There are a number of medical conditions linked to front knee pain. Generally, they are caused by damage from a fall or a sports injury, from overusing the knee during exercise, or from getting older.
Patellofemoral pain syndrome (PFPS) means pain related to the kneecap (the patella) and the thigh bone (the femur). Doctors sometimes call this ‘patella maltracking’ or ‘runner’s knee’. When you bend and straighten your leg, your kneecap slides up and down a groove at the end of your thigh bone. Damage or swelling where the kneecap and thigh bone meet stops the kneecap sliding smoothly and causes pain. The kneecap may also be unstable.
Patella tendinopathy means wearing away of the tendons around the kneecap due to overuse and stress over time. Small tears in the tendon can cause inflammation (tendonitis). These tears are usually due to sudden injury. These conditions are sometimes called ‘jumper’s knee’ and are most common in athletes. Quadriceps tendonitis is a similar condition, but less common. It causes pain and tenderness where the tendon from the thigh muscle attaches to the kneecap.
Infrapatellar fat pad syndrome is a condition where the fat pad behind the kneecap gets pinched between the kneecap and the thigh bone. It is most often caused by over-straightening the leg repeatedly, for example in weight lifting.
Anterior cruciate ligament injury is overstretching or tearing this ligament, which runs across the knee from the thigh to the shin bone, either completely or partly. It is a sudden injury, caused by twisting or overextending the knee, and is nearly always associated with sports.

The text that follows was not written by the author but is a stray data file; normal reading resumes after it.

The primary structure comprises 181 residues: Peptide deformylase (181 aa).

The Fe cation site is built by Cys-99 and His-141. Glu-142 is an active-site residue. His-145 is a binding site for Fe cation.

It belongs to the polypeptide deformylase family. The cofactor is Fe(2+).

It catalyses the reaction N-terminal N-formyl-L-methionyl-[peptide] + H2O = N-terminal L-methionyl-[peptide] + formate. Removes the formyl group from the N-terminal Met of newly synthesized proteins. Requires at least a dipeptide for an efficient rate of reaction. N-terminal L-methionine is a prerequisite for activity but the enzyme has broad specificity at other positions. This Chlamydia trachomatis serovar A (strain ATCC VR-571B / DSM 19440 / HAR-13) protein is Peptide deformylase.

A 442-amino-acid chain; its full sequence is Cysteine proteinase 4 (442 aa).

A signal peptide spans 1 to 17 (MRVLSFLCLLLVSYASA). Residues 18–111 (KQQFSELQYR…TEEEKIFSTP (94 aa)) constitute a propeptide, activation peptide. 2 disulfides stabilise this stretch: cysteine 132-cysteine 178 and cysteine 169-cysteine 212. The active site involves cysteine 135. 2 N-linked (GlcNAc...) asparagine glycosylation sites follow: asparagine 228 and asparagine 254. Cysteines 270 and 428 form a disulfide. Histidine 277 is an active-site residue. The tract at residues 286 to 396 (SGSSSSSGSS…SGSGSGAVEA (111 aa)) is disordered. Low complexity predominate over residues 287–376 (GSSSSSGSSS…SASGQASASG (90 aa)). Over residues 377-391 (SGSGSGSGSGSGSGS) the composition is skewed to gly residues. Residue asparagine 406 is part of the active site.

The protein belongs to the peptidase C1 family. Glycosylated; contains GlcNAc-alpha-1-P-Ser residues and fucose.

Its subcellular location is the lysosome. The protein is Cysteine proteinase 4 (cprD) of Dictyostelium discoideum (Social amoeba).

Osteoarthritis of the knee is a common cause of knee pain. The smooth, shiny cartilage that lines the knee joint becomes worn and rough. This causes pain and increasing damage to the knee over time. It mostly affects people over 50. The older you are, the more likely you are to get it.
Less common conditions causing front knee pain
Bursitis is inflammation of the fluid sac that acts as a cushion behind the kneecap. It can be caused by kneeling a lot and is sometimes called housemaid’s knee or vicar’s knee. More commonly these days, it’s caused by overuse, a sudden increase in sports training, by being overweight, or by another condition such as rheumatoid arthritis, gout or infection.
Chondromalacia of the patella is a condition where the smooth tissue under the kneecap (the cartilage) can soften and break down. It is most often seen in teenage girls.
Recurrent partial dislocation (subluxation) of the patella is an uncommon condition that runs in families. It is most often seen in girls who tend towards being ‘knock-kneed’ – ie when the knees are together, the ankles are apart. This affects the tracking of the kneecap.
Osgood–Schlatter disease and Sinding-Larsen–Johansson disease are conditions seen mostly in teenagers who take part in a lot of sports. They both cause pain and tenderness just below the kneecap, at the top of the shin bone (the tibia).